Only the top pilots remained in contention. The last and most prestigious race would decide the champion of the Unlimited class, made up entirely of piston-driven WWII-era planes. Only nine hopped-up fighters had made it, like a bunch of ticked-off old veterans stripped to their undershirts and ready to go at it one more time.
In the Unlimited class no modification is outlawed. The pilots and crews trim and twist the planes into speed machines, swapping skinny propellers for fat paddles and injecting the cylinders with exotic fuels like steroids. They slice several feet off the wingspan and sometimes remove the flaps altogether. They shrink the windscreens down to tiny bubbles just big enough to cover their heads. In short, they tighten up the planes until they're barely airworthy, then dial it back a touch. In the end the planes weigh practically half as much and fly twice as fast. One year a pilot named Gary Levitz flew a Mustang modified with a Learjet wing; he crashed and died after a catastrophic structural failure.
Never mind that the total purse – $745,000 – wouldn't cover the costs of maintenance. As Todd Robinson had told me, "These guys will race you to hell and back to win a case of beer – and then tell you they don't drink."
Just after the start, a monster called Dago Red beat the others to the first pylon. It was flown by the almighty Skip Holm. Dago Red looked like a fireball in the sky, painted all red except a chrome nose and technicolor flames licking its fuselage.
Earlier that morning in the pit area I had found Holm gathering his thoughts. He had won the previous three Unlimited finals. In person, he's a humble man, so quiet you have to lean in to hear him speak. He'd never mention that he test-piloted spy planes and Stealth fighters. And it turns out the most dominant pilot in the sport doesn't even own the plane he races in.
He invited me to step into his trailer and began slathering his face with cream. Cockpit temperatures can get so high, he explained, that you needed something to keep the perspiration out of your eyes.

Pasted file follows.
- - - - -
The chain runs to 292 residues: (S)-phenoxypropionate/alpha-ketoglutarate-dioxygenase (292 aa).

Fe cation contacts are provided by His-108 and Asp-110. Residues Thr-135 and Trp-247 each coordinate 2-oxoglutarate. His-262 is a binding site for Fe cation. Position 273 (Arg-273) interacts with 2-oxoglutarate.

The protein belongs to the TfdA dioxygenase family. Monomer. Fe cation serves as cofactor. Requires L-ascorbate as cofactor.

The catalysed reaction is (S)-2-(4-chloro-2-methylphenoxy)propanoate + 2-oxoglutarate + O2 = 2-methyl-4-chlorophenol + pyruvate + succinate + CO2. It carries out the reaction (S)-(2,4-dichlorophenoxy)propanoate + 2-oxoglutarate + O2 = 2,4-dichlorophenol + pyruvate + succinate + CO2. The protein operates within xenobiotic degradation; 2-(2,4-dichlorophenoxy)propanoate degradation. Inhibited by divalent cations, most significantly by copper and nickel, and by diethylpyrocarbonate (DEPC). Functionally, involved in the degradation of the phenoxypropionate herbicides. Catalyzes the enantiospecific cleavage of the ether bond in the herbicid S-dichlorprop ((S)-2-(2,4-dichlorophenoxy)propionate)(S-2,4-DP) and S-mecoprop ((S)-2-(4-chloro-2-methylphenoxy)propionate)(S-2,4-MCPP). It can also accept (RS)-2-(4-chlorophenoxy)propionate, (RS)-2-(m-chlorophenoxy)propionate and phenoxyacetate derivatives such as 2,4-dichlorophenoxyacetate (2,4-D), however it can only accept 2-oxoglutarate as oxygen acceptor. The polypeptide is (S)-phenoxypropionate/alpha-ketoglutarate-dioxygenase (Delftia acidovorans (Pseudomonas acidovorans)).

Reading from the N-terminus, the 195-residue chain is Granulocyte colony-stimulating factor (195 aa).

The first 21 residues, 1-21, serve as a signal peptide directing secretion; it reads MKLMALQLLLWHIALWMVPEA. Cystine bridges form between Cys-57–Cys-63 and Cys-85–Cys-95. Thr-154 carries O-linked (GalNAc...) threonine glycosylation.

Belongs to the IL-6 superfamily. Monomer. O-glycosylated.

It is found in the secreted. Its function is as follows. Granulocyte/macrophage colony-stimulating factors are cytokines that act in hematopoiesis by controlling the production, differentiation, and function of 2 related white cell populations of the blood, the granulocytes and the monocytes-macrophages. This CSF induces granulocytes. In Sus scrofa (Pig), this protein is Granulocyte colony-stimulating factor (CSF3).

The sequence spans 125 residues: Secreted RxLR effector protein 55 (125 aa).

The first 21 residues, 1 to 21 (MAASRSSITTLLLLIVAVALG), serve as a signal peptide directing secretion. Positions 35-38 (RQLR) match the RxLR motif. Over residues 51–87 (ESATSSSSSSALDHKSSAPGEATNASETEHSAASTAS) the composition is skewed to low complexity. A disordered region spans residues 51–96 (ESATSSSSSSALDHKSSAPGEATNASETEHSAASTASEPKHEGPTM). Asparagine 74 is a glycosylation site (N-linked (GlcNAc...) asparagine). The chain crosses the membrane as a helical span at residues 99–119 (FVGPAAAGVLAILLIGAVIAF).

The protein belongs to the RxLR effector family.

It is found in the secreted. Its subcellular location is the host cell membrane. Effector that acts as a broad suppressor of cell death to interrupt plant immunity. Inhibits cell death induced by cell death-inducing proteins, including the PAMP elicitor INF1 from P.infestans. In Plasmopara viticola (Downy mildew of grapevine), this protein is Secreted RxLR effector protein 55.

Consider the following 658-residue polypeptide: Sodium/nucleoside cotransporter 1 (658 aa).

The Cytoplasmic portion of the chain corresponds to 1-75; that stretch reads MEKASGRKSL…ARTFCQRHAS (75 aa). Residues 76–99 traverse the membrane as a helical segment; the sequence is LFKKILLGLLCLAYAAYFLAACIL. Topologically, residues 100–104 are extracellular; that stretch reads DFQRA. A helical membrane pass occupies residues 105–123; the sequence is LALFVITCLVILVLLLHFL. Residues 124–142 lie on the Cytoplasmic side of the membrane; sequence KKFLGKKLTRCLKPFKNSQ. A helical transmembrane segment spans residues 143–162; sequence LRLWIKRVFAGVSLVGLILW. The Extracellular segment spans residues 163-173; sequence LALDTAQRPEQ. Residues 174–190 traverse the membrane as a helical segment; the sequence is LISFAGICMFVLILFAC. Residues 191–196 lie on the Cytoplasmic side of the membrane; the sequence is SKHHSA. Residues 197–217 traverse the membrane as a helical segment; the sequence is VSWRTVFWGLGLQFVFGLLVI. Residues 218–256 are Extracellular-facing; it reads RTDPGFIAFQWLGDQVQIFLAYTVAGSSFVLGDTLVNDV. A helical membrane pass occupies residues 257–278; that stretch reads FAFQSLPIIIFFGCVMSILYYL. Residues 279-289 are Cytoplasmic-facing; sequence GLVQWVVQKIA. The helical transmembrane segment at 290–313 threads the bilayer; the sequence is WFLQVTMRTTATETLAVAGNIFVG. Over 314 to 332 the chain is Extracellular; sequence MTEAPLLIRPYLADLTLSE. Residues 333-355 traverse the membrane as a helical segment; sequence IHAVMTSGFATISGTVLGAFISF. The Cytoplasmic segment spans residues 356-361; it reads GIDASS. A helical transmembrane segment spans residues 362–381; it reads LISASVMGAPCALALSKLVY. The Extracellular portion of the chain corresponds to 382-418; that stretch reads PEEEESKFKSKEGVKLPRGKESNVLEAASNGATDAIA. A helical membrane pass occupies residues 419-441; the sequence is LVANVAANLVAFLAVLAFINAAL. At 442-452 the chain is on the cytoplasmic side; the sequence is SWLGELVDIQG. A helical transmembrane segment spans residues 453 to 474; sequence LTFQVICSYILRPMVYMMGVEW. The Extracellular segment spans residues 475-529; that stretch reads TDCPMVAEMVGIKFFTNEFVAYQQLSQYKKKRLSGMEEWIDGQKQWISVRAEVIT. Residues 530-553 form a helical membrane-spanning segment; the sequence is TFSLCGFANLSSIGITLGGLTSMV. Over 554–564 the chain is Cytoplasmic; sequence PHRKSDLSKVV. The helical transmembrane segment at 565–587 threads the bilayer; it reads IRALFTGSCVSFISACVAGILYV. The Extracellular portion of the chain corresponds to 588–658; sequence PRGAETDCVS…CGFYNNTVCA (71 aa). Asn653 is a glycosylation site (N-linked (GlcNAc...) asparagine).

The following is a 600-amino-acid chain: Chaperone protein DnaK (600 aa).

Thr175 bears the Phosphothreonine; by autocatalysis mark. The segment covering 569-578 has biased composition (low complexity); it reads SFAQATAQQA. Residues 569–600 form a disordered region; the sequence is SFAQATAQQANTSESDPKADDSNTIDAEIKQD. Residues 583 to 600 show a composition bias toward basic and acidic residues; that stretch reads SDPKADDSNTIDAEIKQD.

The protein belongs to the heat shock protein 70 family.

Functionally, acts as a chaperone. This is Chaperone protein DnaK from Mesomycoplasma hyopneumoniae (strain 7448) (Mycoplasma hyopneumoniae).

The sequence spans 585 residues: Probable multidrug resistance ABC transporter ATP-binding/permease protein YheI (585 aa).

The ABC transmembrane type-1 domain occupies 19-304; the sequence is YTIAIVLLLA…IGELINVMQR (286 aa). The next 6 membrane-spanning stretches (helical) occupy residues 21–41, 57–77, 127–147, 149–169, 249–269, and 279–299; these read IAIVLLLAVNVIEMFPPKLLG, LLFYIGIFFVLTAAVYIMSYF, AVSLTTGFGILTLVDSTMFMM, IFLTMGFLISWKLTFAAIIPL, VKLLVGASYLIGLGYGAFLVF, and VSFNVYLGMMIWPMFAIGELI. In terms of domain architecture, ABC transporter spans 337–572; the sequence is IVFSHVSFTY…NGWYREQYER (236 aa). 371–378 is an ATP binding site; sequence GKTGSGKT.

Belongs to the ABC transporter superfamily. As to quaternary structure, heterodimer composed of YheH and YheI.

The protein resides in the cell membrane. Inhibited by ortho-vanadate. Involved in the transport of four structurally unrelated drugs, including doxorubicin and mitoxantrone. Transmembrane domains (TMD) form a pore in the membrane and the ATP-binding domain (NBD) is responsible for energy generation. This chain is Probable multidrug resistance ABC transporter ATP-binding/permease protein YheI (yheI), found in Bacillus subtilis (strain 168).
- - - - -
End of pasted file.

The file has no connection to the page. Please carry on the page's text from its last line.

"So," I began. "When you're out there racing, what are you doing, exactly? Is it just a matter of going fast and turning left, like auto racing?"
He regarded me for a long moment. "Son," he almost whispered. "I dare say it's a bit more complicated than auto racing. We work in three dimensions, not two."
Midway through the race something went weird due to the fog, and one plane got wobbly. When planes fly within a few feet of one another, the margin of error grows slim; the whole pack is flying two and a half football fields per second, 60 feet up, and a pilot who makes any miscalculation would likely never know it – he would just evaporate, either in midair or dashed against the ground.
The plane veered toward another, kissed disaster when its wingtip came within inches of another's, then pulled up and out of the stream of racers. Often pilots who pull out of a squeamish situation will trade airspeed for altitude. But this plane dove back in, unrelenting. The crowd winced. What is he doing? Should we flinch or cheer? Then he pulled up again, out of the stream of planes, into safety. Somebody said, "That guy's a smoking hole waiting to happen."
Meanwhile, the frontrunner Holm charged ahead in Dago Red. His nemesis – John Penney, the commercial pilot, flying a warbird called Rare Bear – pressed him, just one second behind. The two battled hard, skimming the dunes.
Holm tore across the finish line just ahead of Penney, but the announcer came on to deliver a stunning piece of news: Dago Red had cut a pylon. Rare Bear won. The mighty Skip Holm lost.
No matter. They all earned a round of backslapping and handshaking, and a spot at the table for another year. Everybody outraced the law of averages. They cheated fiery death one more time.
For the warbirds, it's the only way to live.
The Reno National Championship Air Races and Air Show
The annual event runs this year from September 11–15 at Reno Stead Field, 12 miles north of downtown. From the grandstands you'll watch the fastest-moving machines in motorsports. You can also stroll through the pits and watch teams work on their aircrafts. For tickets and information, go to airrace.org.